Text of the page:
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PowerShell Verbs Vs Nouns

PowerShell Verbs Vs Nouns

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The first big PowerShell project I worked on was to produce the scripts in the OCS resource Kit. With OCS R2 announced, it won’t come as a great surprised that we’re working on the Reskit again and I’ve gone back to my scripts. Boy oh Boy have I learnt some stuff in the last year.

  • PowerShell nouns are written in the singular. (I had a mix of singular and plural)
  • Be consistent with Nouns (don’t have “usage” in one place and “OCSPhoneRouteUsage” in another)
  • Avoid creating new verbs. (I’d written LIST-, when Get- would have done, LINK- for Add)
  • Try to allow the user to pipe things into commands, pass an object or a name to fetch the object
  • Allow Wildcards in names where possible. Allow people to use * even when if queries prefer %

The list goes on. I had already produced a table of verbs to nouns for the first release and I had this post of Jeffrey’s rattling round in my head. Rather than use his code I put my own together, using my new favourite PowerShell cmdlet, Select-String.

Function Get-VerbNounMatrix
{Param ($scriptName)

$Functions=Select-String -Pattern "^function|^filter" -path $scriptName | % {$_.line.split(" ")[1]}

$Verbs=($functions | forEach {$_.split("-")[0]} | sort -unique)

$Nouns=($functions | forEach {$_.split("-")[1]} | sort -unique)

$(foreach ($n in $Nouns){

$verbs | foreach -begin {$Info = New-Object -TypeName System.Object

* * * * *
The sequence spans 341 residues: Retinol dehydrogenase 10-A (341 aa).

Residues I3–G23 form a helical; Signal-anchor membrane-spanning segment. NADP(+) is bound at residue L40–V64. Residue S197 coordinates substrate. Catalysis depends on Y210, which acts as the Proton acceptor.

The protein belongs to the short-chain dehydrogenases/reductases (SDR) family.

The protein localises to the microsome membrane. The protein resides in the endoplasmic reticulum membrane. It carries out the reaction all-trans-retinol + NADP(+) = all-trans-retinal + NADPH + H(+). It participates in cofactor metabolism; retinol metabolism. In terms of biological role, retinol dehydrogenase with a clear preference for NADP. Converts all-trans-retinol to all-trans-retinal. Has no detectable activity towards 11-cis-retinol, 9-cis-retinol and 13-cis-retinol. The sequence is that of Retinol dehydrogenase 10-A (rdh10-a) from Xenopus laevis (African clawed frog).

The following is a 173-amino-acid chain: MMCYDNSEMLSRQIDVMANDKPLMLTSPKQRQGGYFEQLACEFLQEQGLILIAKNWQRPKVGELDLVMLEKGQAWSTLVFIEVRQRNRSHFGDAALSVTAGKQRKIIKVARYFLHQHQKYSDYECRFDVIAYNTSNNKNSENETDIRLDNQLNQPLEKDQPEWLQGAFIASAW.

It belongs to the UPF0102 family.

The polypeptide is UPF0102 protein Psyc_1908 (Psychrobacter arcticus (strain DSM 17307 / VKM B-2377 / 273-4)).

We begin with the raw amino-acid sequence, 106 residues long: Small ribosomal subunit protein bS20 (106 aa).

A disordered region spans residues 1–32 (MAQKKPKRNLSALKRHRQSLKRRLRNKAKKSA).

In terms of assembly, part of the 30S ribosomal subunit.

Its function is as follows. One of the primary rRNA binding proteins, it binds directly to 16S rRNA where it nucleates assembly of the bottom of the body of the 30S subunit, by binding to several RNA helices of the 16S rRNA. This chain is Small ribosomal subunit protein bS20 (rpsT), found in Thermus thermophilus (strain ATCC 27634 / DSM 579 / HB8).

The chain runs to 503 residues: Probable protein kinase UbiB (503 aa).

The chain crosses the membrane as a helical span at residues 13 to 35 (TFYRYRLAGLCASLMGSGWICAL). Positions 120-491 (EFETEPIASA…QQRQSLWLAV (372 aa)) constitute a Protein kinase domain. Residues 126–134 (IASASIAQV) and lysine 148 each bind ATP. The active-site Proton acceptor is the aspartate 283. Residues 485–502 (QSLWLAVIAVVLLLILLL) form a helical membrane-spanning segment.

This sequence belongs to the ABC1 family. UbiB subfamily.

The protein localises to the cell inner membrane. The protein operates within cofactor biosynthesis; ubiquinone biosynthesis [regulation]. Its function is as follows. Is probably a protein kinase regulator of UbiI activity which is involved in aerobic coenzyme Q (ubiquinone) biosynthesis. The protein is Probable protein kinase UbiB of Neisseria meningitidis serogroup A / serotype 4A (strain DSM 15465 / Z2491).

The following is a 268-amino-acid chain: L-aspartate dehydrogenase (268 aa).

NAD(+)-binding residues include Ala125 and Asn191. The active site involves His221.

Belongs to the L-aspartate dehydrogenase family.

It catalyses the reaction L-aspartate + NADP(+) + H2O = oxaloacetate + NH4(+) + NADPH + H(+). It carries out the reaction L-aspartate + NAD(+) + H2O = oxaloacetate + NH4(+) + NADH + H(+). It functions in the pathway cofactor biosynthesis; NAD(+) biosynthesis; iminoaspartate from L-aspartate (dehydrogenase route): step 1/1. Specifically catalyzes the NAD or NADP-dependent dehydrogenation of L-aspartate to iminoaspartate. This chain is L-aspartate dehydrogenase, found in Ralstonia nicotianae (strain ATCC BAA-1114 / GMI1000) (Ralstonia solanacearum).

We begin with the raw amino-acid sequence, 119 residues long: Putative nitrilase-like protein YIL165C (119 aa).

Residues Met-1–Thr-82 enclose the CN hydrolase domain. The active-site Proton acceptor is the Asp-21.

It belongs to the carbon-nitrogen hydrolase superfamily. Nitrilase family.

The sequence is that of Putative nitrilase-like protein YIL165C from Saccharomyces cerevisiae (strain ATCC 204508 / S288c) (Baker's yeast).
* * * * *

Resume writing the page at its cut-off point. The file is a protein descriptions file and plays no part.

Add-Member -inputObject $Info -MemberType NoteProperty -Name "Type" -Value $n} `

-process {Add-Member -inputObject $Info -MemberType NoteProperty -Name $_ `

-Value $(if ($functions -Contains "$_-$n") {"*"} else {" "})} `

-end {$info} }

) | export-csv -path $scriptName.toUpper().replace("PS1","CSV") }

 

The $functions= line gets all the lines in the specified file which start either “Function” or “Filter”, splits them where it finds space and takes the function name part (after the first space)
the $verbs= and $nouns= bit give the function arrays of the two halves of the function name, and then all the work is done in two nest loops

For each noun, it looks at each verb and creates an object with properties whose names match the verbs and whose values are set to a space or a * depending on whether the verb-noun combination exists; each object also gets a type property which is the noun. These object are then sent out to a CSV file.

and here’s the result (with a little cleaning up – the first time I ran it I found a function which was still using the wrong noun; not only is this is a great way of showing quickly what you have to others, but it shows you what you need to go back and fix).

Type Add Choose Export Get Import New Remove Update
ADUser     * *        
OCSADContainer       *        
OCS * Cert       *        
OCSEdgeFederationDenied       *   * *  
OCSEdgeFederationPartner     * * * * *  
OCSEdgeIMProvider       *   * * *
OCSEdgeInternalDomain       *   * *  
OCSEdgeInternalServer       *   * *  
OCSErrorEvent       *        
OCSGlobalUCSetting       *        
OCSInstalledService       *        
OCSLocationProfile   *   *   * *  
OCSMediationServer   *            
OCSMediationServerSetting       *        
OCSMeetingPolicy   *   *   * * *
OCSNormalizationRule   *   *   * * *
OCSPhoneRoute   *   *   * * *
OCSPhoneRouteUsage   *   *   * *  
OCSPICUserCount       *        
OCSPool   *   *        
OCSSchemaVersion       *        
OCSSIPDomain       *   * *  
OCSSipRoutingCert       *        
OCSTrustedService       *        
OCSUCPolicy   *   *   * * *
OCSUser     * * * * * *
OCSUserDetail       *        
OCSWarningEvent       *        
OCSWindowsService       *        

 

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